Innovative suppliers are using their technical expertise to help customers maximize value. Troy dry-film preservatives, wet-state preservatives, and performance additives are formulated to offer high performance at very low use levels. The benefits for adhesives and sealants manufacturers are higher performing products with lower cost-in-use.


Julie Vaughn Biege, V.P., Marketing & Business Development, Emerald Performance Materials: Regulatory shifts have caused significant shifts in raw material preferences as customers seek to lower VOCs or replace  raw materials classified as SVHCs or associated with certain health, safety or environmental risks with safer alternatives. We have focused on developing technology that fits into these categories—reducing or eliminating VOCs and offering non-phthalate plasticizers and bisphenol A alternatives—while seeking to improve performance features and deliver value.  

Customers almost always have alternative choices, and healthy competition can also drive innovation in the industry. We continually seek ways to do what we do better, including new formulations and technology, and expanding our technical service and applications capabilities to assist customers in reaching their goals. For example, our technical service team works with customers in the area of structural adhesives, which are increasingly used vs. mechanical fasteners in applications such as automotive and aerospace, and require superior performance properties such as t-peel and lap shear strength.


What does the future hold (near- or long-term) for the supplies and/or suppliers of raw materials/chemicals?


Bunker: According to The Freedonia Group Inc., the demand for adhesives and sealants in the U.S. by 2017 will increase by 2.2% per year—that’s 9.8 billion lbs and $11.9 billion. With a shift from bonding technologies such as metal fasteners to modern adhesives, the industry has experienced steady growth, challenging our scientists to continue to develop materials that push the envelope in performance, sustainability, and cost effectiveness. While many in the past may not have given adhesives a second thought during the packaging design phase, packaging designers are moving toward a more holistic approach. Large brands like Wal-Mart and Target are enforcing sustainability guidelines, demanding value chain partners deliver sustainable raw materials. The Freedonia Group study also goes on to state that natural adhesives and sealants will represent 40% of the industry’s demand, with hot melts and solvent-based adhesives and sealants.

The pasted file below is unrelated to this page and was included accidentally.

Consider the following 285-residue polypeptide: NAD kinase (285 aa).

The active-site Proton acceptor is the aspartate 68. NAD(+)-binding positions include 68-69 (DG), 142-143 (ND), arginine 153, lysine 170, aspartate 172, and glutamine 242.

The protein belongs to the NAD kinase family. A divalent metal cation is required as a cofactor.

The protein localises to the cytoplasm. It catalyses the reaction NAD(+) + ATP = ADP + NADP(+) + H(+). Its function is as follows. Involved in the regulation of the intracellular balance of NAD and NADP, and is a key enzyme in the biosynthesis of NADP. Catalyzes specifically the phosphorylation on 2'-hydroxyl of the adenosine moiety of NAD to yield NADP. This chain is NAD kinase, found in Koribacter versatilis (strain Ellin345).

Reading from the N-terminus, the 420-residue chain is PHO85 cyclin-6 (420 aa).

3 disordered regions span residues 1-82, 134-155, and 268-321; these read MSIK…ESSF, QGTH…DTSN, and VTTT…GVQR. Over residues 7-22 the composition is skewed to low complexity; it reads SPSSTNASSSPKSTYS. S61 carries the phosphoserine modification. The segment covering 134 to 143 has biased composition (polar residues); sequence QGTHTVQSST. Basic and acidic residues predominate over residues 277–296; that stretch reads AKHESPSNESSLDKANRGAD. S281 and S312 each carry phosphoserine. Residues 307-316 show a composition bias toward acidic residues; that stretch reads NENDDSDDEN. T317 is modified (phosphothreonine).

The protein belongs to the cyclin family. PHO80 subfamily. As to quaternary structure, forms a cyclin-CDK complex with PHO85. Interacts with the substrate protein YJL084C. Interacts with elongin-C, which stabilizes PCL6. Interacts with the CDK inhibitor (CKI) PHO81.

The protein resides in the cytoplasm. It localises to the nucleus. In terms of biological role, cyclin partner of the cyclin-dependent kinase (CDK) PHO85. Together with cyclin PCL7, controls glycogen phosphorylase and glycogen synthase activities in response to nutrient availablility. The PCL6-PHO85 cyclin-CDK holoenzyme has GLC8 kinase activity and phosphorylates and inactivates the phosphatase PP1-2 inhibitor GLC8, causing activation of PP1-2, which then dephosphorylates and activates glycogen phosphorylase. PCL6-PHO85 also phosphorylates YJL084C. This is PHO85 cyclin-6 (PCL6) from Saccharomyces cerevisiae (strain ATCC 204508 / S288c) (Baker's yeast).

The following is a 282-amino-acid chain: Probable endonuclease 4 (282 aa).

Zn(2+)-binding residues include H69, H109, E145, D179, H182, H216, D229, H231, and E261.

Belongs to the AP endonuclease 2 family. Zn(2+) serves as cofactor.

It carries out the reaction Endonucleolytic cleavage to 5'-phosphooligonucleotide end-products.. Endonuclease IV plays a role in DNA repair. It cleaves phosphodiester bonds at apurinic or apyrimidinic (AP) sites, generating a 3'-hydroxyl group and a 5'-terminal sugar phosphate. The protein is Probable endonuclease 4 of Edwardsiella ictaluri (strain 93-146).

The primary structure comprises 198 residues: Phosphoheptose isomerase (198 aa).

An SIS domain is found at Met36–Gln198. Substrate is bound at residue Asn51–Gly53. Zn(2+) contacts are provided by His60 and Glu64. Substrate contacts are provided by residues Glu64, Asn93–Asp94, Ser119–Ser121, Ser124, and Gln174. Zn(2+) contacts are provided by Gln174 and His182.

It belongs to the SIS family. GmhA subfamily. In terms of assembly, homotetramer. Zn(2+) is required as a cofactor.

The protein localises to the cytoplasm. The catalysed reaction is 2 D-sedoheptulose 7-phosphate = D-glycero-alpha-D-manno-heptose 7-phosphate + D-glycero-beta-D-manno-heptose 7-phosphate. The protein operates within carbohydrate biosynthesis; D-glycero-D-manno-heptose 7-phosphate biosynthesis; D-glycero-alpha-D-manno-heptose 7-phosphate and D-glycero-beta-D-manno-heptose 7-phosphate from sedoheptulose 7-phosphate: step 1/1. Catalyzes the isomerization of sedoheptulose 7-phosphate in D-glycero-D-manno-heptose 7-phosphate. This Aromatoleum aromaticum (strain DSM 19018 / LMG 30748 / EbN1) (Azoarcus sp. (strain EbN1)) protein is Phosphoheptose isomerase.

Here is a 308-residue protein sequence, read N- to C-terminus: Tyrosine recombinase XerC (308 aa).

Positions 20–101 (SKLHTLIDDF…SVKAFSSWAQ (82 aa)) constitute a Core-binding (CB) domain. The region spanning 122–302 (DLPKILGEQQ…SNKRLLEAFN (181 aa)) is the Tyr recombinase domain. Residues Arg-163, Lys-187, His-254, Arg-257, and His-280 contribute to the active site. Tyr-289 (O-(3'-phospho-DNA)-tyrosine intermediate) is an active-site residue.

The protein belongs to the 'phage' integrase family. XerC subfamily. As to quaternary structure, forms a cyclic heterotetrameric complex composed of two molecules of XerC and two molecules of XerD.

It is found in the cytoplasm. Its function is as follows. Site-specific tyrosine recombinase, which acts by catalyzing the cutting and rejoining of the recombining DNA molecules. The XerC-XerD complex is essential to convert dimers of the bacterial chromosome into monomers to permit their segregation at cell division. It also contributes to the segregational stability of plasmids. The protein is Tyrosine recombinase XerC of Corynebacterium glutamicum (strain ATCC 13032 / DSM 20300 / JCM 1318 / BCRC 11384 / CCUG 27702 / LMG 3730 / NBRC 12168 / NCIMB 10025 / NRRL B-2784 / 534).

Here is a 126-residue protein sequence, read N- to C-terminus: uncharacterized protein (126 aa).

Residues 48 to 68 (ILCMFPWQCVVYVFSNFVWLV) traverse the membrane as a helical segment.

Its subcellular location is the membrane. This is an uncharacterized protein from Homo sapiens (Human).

As stated before, the current polyethylene costs in the U.S., combined with the fact that the packaging industry remains the largest segment for Dow’s adhesive business, has provided Dow with the exciting opportunity to invest in its U.S. facilities. Dow is introducing a comprehensive investment plan to increase our ethylene and propylene production, which will benefit adhesives raw material supplies as well. The new assets, as well as the improvements to our existing facilities that support the adhesives portfolio, will help customers and other value chain members continue to push the envelope in adhesive technologies for packaging.


Robert L. Culp, V.P., Procurement, Emerald Performance Materials: We do not anticipate issues with raw material supply during 2014. In some cases, we are backward-integrated into key feedstocks, such as benzoic acid used to make our non-phthalate plasticizers, and continue to invest to increase capacity in feedstock production as the demand grows. For purchased raw materials, we aggressively manage raw material supply to ensure cost-competitive terms, source strategically, and enter into agreements with suppliers globally to assure continuity of quality supply and mitigate risks. However, as we transition into the first quarter, costs are increasing for several basic building block chemicals, such as benzene, toluene and propylene, which may translate into higher prices downstream.


Vaughn Biege: Environmentally friendly manufacturing will continue to be a focus. As a manufacturer, we have focused on reducing our emissions and carbon footprint and will continue to invest in this area. From a raw material perspective, while most of our raw materials are petrochemical-based, we continue to look at sustainable, bio-based feedstocks and use them when they can meet both performance and economics criteria. We have several examples of products based on renewable resources, and we recently developed several zero-VOC defoamers based on renewable resources.

 For additional information, visit www.dow.com, www.easterlyresearch.com, www.emeraldmaterials.com, www.troycorp.com, www.hengyecheng.com, and www.ascouncil.org